Yesterday I had the great good fortune to enjoy one of the great experiences of a lifetime. San Francisco’s Palace of the Legion of Honor, is in and of it’s self a thing of beauty and a joy to visit. In this day of extremes in everything, particularly in architecture for public buildings, I find it quite comforting to walk into a building that reminds me of a gentler time. The grand old building, sitting high above the entrance to the bay, often, like yesterday, sporting a delicate petticoat of ocean mists, is rather like a guardian to the bay and a guardian of the lovely things housed inside.
So, I'm trying to write this revue. It's hard. I'm having a hard time focusing on just writing a simple and concise revue because I keep seeing the paintings and giving way to how they made me feel. Be prepared to be stabbed in breast … how these paintings can be rendered in gentle, opalescent, hues and still be so bold, so intense, so incredibly dynamic is beyond me; but then, that’s why they are in the Legion of Honor, the Louver, the Guggenheim and the Tate and I’m not, isn’t it?
This grand exhibition, designed to coincide with San Francisco’s hosting of the America’s Cup races, is a must see. And don’t put it off! Time is running out. The exhibition closes on October 13th.
There are 80 paintings and works on paper in all representing such powerhouse names as Monet, Renoir, Pissarro and Caillebotte. Post-Impressionists suck as Toulouse Lautrec, Maurice Denis and Paul Signac are represented as well.
Claude Monet, Gustave Caillebotte, Pierre-Auguste Renoir, and Camille Pissarro and Post-Impressionists such as Maurice Denis and Paul Signac—artists whose breathtaking artistry reflects their own deep understanding of pleasure boating and competition.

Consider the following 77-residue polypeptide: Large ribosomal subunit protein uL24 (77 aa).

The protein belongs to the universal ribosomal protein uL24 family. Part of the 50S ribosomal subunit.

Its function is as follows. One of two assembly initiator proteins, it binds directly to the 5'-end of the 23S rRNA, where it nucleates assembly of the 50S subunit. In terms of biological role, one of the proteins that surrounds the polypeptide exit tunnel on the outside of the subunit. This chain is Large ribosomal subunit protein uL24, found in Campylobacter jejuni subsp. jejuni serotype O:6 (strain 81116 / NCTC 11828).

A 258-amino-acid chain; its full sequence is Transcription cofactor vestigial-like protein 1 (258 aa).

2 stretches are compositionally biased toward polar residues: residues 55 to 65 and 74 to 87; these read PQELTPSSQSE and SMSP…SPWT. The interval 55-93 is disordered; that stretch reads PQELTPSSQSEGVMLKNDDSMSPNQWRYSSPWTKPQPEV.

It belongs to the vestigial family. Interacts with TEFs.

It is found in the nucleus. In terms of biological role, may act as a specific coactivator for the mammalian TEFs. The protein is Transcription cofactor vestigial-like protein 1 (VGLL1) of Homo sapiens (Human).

Why this apparent passion for the water and boating among the late 19th century arts community? For one, it was a time when the concept of middle and working class people being able to recreate themselves. It was a time when urban dwellers looked for ways to enjoy a bit of country life, and the small waterside communities along the banks of the Seine provided that escape. But more than that, the impressionists had a love of light, a love of the way light effected objects and where does light better dance and play than on water?
But more than their fascination with light, many of the artists became not only fascinated by but even infatuated with the water, boats and boating. Some of them even became excellent and innovative yachtsmen, like Gustave Caillebotte, who not only sailed small craft, but designed them. Models of several of the craft he designed are on display as well.
While at the Legion of Honor I discovered some old friends of mine; paintings from the Kress collection that use to be at the de Young Museum, including two of my favorite el Greco’s. Oh yes, for those of you who like romanticism, the Legion of Honor is also home to one of the world’s finest collections of the works of sculptor, Auguste Rodin
Yes, “Impressionists’ on the Water,” is a don’t miss exhibition, however a visit to the Palace of the Legion of Honor is a worthy pursuit at any time.